The experimental conditions used in this thesis, i.e., reaction temperature, ascorbic acid concentration and model wine system components, were found to impact on the kinetics of the degradation of ascorbic acid and on the kinetics of formation of its degradation products. Importantly, the chemical identity of the degradation compounds was not affected by the reaction conditions and this allowed further experiments to be performed at elevated temperatures, often referred to as accelerated ageing' conditions. Ascorbic acid enhanced the colouration of phenolic solutions, not through hydrogen peroxide production, but rather via one of its carbon-based degradation products. The latter was identified as L-xylosone which was found to form two isomeric addition products with (+)-catechin. These (+)-catechin-based isomers were determined to be pigment precursors to the glyoxylic acid-derived xanthylium cations under model wine conditions. Although not identified in model wine systems itself, L-xylosone was therefore established as another degradation product of ascorbic acid in wine media, and was added to the list of compounds able to react with (+)-catechin to form glyoxylic acid-derived xanthylium cations. Ascorbic acid and sulfur dioxide offered some protection towards the L-xylosone-derived (+)-catechin isomers while metal ions enhanced their conversion to the coloured xanthylium cations.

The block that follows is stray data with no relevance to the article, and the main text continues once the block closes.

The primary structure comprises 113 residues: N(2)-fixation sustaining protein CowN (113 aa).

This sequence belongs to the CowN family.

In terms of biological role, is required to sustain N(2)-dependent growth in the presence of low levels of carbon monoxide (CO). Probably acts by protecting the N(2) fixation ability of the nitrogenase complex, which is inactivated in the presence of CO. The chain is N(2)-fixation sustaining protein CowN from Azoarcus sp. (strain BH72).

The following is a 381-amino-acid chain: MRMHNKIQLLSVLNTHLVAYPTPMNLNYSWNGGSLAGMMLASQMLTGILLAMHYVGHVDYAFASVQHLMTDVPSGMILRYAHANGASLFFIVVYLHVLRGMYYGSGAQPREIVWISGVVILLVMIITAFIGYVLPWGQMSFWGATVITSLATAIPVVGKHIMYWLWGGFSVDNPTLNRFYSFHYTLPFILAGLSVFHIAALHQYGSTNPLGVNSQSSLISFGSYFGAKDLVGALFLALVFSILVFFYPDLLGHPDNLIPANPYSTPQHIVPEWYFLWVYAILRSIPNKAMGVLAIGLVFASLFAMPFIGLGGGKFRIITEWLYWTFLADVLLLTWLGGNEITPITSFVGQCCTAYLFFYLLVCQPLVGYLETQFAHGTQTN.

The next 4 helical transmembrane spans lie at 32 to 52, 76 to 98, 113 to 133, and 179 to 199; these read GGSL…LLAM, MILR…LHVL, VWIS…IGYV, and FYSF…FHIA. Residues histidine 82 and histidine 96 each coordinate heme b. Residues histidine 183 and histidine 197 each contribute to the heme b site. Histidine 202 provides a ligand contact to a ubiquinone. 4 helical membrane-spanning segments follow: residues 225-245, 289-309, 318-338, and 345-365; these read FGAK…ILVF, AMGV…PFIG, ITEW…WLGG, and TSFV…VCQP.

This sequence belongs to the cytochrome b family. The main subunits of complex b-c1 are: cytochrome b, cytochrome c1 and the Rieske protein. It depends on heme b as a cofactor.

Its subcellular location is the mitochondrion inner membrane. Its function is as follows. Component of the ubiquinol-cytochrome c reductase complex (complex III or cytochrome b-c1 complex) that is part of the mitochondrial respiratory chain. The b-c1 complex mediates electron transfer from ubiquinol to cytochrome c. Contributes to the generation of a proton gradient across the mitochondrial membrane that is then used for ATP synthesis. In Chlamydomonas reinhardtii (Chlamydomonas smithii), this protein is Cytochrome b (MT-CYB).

|Qualification||Doctor of Philosophy|
|Award date||01 Mar 2011|
|Place of Publication||Australia|
|Publication status||Published - 2011|